But can I just say, it is better not to get into the situation where the wheel lights are needed. Obviously it depends on your route and the roads so your mileage may vary. But my experience at night has been that I am most vulnerable to cars approaching from the front left side, eg at an intersection. For those wheel lights to have much apparent area and for their brightness to have an effect, you have to already be fairly close to the car. If there is bright street lighting and they aren't bright enough, they may get totally lost in the background clutter. If the driver hasn't seen you at this point, you need to ride defensively rather than rely on the wheel lights to save you at the last moment when you are nearly opposite the car.
What I'm saying is its better that the car sees you from a longer distance, so a flashing light angled off the front of the bike at say 30 degrees (covering you from, for example, 70 degrees to the left to 10 degrees to the right) or a helmet mounted light that you can aim as required, will do a much better job of making you visible in the most vulnerable spot. Nothing screams "bike" better than a bright blinky light.
You often get more time and space to deal with cars approaching from the right of an intersection and the rear is easily covered by red blinkies etc. Reflective ankle straps help with rear and frontal visibility because of their up and down motion.
I guess what I'm trying to say is I don't mind the wheel lights as part of a defence in depth type of approach, but they shouldn't be the primary defence for being seen from the side.
Bit lo tek but not requiring batteries, how about using something like 3M's spoke reflectors (search for Sekuclip)? These are just a stiff grippy plastic tube coated in reflective material, clip over individual spokes and weigh nothing, works for round or only slightly bladed spokes. Takes seconds to install or remove. They come in a box of 36 and recommended as all on the same wheel however just 4 per wheel is very effective, even noticeable to cyclists following (hence why I had to give some away to friends). Cost 5 bucks a packet.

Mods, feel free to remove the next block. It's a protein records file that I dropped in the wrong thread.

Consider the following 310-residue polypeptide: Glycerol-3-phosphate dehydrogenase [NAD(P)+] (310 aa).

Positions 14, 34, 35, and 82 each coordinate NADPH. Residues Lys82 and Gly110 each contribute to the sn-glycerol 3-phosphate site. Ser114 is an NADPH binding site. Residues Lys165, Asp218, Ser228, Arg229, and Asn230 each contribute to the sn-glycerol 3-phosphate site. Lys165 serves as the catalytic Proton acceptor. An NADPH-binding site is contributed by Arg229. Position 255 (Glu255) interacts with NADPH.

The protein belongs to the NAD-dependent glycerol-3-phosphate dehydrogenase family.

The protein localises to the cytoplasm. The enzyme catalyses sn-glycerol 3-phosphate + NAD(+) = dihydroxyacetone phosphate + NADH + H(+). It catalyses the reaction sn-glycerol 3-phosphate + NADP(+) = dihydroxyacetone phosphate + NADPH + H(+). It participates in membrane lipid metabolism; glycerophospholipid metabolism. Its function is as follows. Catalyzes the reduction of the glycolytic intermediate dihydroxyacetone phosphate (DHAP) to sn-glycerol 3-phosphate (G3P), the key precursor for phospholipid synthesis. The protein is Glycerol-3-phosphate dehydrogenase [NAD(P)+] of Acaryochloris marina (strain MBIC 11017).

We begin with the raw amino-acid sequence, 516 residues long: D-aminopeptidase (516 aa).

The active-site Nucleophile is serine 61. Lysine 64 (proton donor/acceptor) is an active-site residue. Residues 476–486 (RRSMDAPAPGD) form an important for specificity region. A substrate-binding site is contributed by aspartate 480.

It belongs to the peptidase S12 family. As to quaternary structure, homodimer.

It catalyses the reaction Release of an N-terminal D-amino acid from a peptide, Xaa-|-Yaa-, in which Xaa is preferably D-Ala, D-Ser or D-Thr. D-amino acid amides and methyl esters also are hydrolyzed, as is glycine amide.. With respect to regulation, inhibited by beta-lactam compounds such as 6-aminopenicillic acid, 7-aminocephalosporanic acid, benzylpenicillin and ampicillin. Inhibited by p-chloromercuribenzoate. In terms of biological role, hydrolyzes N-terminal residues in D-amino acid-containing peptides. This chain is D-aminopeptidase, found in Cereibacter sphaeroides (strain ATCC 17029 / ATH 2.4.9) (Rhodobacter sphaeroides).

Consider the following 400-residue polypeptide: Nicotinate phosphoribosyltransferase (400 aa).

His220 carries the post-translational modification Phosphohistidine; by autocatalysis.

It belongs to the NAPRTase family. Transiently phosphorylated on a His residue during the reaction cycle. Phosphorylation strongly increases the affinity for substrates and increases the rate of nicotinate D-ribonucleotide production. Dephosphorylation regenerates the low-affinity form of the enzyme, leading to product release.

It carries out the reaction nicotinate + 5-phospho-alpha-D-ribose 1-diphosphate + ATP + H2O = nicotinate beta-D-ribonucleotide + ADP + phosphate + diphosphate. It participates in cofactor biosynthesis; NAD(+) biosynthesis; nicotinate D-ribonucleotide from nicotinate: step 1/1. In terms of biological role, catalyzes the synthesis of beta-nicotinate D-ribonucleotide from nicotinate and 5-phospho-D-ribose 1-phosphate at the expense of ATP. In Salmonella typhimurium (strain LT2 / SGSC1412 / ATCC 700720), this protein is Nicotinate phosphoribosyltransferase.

Bring back spokey dokeys I say!
More seriously though, where'd you find them for $5? The best I can see the 36pk for is GBP10 on amazon.co.uk.
Rose Versand UK www.rosebikes.Co.UK
They had them on special once, mind you they're cheap anyway. There's a compact version, I think that means more race than commuter bike.
Cateye also make a wheel light, resembles the things that you find bolted (by law) to the spokes of your new bike and the first thing removed when you get home, only Cateye has a light built into these. Not as good as a programmable multi-coloured revolving light show, as discussed by the OP, and probably weighs as much.
I was doing an early ride up to Church Point early this year and some dude had the most amazing setup with wheel lights, it scared the showtime outta me, was a tri bike too. Dude was flying and the lights were changing colours and it looked like he was floating, it was 4am and no one around LOL
If you can't explain it simply, then you don't understand it well enough.
Just had a thought about wheel lights.
Could reflective tape (either the 3M silver or black, depending on wheel colour that sticks properly) be cut carefully and applied around the rim below the braking surface, then put some smallish, wide angle lights on the sides of the forks facing forwards? They would serve as head lights (albeit fairly low) and light up the rim to the side as the angle of the wheel rim would tend to scatter it to the side.
Really don't know how effective this would be, but it would be cheap and not rely on fancy electronics.
Reflective tape is great but I doubt it would work in the way you've described. Only benefit would be for other unlit projectile would see you if they are coming from the same direction as the light source.
This is the flaw with reflective tape, a pedestrian or car with it's lights off or looking up the road from a side street will not see you.
The benefit of reflective tape is mostly for front on or rear on visibility. If another cars lights are hitting it, they will see it not you.
fair enough. Back to the drawing board then I guess it's off to buy some funky lights
I've got reflex tape on my rims and it does the job better than any plastic reflectors.
I've also got a white 2 led blinky on the RH fork blade angled in at about a 45deg angle, adds some glitter to the spinning spokes. The Radbot on each seatstay does the same job on the rear.
...whatever the road rules, self-preservation is the absolute priority for a cyclist when mixing it with motorised traffic.
London Boy 29/12/2011